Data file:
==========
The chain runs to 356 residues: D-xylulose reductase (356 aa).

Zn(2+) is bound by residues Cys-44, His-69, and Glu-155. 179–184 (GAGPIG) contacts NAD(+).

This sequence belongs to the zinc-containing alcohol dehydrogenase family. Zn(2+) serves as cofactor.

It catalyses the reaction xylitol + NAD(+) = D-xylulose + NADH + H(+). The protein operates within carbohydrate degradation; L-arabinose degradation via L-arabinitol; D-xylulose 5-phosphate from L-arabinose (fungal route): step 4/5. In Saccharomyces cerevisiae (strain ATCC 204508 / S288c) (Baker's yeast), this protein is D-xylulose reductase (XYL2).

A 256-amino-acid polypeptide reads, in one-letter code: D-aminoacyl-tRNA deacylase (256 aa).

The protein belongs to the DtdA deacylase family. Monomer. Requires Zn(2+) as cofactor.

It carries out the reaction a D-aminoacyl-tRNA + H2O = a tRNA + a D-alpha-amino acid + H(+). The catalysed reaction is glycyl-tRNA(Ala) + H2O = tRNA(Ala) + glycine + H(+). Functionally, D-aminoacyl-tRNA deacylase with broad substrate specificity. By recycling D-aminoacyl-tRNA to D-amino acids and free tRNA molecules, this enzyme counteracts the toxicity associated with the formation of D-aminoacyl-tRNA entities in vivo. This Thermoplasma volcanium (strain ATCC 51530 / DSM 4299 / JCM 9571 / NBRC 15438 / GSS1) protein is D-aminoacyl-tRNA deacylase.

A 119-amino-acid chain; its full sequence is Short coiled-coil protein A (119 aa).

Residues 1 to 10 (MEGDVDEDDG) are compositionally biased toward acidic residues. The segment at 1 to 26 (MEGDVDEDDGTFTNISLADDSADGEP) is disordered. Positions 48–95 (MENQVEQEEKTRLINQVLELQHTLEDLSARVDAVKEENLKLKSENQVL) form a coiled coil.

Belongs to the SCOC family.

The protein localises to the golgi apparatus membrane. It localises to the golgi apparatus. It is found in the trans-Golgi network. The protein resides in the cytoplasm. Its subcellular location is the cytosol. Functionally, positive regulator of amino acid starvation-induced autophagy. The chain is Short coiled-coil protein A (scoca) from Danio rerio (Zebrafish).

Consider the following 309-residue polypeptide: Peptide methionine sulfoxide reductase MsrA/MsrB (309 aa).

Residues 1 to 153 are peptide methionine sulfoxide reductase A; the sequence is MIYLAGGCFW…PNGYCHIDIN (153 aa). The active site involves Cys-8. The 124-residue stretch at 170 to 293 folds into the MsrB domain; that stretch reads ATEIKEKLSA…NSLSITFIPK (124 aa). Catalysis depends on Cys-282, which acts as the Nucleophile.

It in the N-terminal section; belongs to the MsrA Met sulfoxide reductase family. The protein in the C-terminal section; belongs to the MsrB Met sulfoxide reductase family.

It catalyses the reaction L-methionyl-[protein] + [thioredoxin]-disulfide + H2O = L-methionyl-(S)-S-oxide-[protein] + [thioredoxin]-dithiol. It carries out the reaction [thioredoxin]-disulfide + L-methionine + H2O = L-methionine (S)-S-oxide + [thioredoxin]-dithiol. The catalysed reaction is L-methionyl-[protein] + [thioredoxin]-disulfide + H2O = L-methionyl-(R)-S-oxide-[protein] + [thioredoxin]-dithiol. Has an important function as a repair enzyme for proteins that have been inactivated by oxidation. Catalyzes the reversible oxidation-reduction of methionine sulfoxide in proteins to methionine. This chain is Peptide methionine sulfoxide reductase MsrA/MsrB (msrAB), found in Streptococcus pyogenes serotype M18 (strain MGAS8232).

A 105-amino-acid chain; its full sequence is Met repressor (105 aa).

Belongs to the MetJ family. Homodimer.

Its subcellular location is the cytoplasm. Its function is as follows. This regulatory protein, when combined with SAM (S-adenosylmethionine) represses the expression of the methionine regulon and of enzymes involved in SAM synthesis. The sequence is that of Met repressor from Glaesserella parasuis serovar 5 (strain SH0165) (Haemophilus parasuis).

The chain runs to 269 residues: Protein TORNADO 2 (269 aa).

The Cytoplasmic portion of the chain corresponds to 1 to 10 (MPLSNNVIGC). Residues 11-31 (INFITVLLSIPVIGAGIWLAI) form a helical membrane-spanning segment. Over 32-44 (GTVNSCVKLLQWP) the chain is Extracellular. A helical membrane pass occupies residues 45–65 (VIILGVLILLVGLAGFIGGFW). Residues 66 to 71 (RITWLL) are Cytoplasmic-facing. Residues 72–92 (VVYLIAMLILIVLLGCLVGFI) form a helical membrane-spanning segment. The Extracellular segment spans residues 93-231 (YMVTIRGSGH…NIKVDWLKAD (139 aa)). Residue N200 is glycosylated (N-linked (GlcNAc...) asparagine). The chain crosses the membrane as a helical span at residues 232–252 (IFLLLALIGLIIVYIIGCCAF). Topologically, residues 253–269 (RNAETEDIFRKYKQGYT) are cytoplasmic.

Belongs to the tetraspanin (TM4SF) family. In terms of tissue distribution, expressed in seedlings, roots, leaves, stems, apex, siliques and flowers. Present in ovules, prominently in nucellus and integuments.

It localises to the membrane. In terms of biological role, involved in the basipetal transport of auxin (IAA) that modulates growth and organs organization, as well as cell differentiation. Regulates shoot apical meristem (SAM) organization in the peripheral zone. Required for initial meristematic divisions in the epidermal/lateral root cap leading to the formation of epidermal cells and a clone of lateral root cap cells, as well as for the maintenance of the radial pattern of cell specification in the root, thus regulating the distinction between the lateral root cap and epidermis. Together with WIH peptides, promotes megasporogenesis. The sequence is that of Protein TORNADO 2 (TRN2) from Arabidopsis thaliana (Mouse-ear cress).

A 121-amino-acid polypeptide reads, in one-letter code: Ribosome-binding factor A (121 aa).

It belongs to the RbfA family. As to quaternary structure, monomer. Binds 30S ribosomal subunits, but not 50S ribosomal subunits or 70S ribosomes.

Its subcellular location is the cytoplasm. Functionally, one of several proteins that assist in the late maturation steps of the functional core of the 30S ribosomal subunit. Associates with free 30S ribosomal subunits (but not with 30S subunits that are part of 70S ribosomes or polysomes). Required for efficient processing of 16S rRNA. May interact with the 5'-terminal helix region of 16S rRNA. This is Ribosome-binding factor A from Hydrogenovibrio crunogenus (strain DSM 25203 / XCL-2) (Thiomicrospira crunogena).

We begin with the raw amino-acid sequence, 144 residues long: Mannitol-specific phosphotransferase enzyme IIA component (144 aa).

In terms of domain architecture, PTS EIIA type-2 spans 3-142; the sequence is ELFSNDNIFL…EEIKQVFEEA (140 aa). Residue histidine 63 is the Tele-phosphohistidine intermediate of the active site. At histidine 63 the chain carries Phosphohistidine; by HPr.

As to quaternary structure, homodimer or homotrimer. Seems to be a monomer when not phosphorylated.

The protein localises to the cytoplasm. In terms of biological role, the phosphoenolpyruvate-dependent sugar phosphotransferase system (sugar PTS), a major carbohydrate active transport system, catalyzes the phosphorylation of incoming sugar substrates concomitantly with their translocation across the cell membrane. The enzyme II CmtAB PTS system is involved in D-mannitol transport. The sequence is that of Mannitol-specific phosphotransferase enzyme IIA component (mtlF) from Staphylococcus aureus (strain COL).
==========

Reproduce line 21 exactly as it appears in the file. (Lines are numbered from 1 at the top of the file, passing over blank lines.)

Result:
Belongs to the tetraspanin (TM4SF) family. In terms of tissue distribution, expressed in seedlings, roots, leaves, stems, apex, siliques and flowers. Present in ovules, prominently in nucellus and integuments.